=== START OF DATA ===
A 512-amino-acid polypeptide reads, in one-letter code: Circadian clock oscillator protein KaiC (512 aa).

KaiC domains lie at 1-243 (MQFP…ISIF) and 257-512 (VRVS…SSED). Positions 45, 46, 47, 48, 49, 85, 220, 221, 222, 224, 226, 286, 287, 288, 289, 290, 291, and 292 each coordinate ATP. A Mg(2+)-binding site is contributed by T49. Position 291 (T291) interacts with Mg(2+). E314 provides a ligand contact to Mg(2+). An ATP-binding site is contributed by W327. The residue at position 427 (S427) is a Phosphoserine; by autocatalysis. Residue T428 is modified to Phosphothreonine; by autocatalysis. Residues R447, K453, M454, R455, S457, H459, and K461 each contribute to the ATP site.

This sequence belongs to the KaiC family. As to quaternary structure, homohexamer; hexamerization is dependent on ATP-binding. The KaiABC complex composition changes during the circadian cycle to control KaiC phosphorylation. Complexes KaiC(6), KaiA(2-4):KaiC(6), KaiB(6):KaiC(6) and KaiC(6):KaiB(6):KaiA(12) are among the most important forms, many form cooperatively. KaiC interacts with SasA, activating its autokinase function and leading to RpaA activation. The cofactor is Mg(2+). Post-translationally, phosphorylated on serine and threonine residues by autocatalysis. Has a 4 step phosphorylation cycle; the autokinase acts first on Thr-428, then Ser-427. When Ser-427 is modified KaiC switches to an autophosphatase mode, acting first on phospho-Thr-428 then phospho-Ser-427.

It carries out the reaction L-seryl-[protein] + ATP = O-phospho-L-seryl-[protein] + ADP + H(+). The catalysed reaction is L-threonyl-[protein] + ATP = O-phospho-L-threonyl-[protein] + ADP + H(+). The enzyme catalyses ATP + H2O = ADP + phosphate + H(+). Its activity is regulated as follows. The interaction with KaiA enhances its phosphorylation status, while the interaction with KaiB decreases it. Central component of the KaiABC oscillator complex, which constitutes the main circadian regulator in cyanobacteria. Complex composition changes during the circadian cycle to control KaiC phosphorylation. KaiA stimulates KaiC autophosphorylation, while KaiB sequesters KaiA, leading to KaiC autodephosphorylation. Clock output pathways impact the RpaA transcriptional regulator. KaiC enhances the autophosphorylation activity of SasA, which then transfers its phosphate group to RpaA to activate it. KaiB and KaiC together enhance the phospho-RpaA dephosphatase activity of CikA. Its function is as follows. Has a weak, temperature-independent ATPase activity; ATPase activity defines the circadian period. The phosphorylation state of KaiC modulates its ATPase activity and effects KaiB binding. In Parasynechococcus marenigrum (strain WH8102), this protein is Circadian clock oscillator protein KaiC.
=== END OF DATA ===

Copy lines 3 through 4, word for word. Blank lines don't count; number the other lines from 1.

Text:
This sequence belongs to the KaiC family. As to quaternary structure, homohexamer; hexamerization is dependent on ATP-binding. The KaiABC complex composition changes during the circadian cycle to control KaiC phosphorylation. Complexes KaiC(6), KaiA(2-4):KaiC(6), KaiB(6):KaiC(6) and KaiC(6):KaiB(6):KaiA(12) are among the most important forms, many form cooperatively. KaiC interacts with SasA, activating its autokinase function and leading to RpaA activation. The cofactor is Mg(2+). Post-translationally, phosphorylated on serine and threonine residues by autocatalysis. Has a 4 step phosphorylation cycle; the autokinase acts first on Thr-428, then Ser-427. When Ser-427 is modified KaiC switches to an autophosphatase mode, acting first on phospho-Thr-428 then phospho-Ser-427.

It carries out the reaction L-seryl-[protein] + ATP = O-phospho-L-seryl-[protein] + ADP + H(+). The catalysed reaction is L-threonyl-[protein] + ATP = O-phospho-L-threonyl-[protein] + ADP + H(+). The enzyme catalyses ATP + H2O = ADP + phosphate + H(+). Its activity is regulated as follows. The interaction with KaiA enhances its phosphorylation status, while the interaction with KaiB decreases it. Central component of the KaiABC oscillator complex, which constitutes the main circadian regulator in cyanobacteria. Complex composition changes during the circadian cycle to control KaiC phosphorylation. KaiA stimulates KaiC autophosphorylation, while KaiB sequesters KaiA, leading to KaiC autodephosphorylation. Clock output pathways impact the RpaA transcriptional regulator. KaiC enhances the autophosphorylation activity of SasA, which then transfers its phosphate group to RpaA to activate it. KaiB and KaiC together enhance the phospho-RpaA dephosphatase activity of CikA. Its function is as follows. Has a weak, temperature-independent ATPase activity; ATPase activity defines the circadian period. The phosphorylation state of KaiC modulates its ATPase activity and effects KaiB binding. In Parasynechococcus marenigrum (strain WH8102), this protein is Circadian clock oscillator protein KaiC.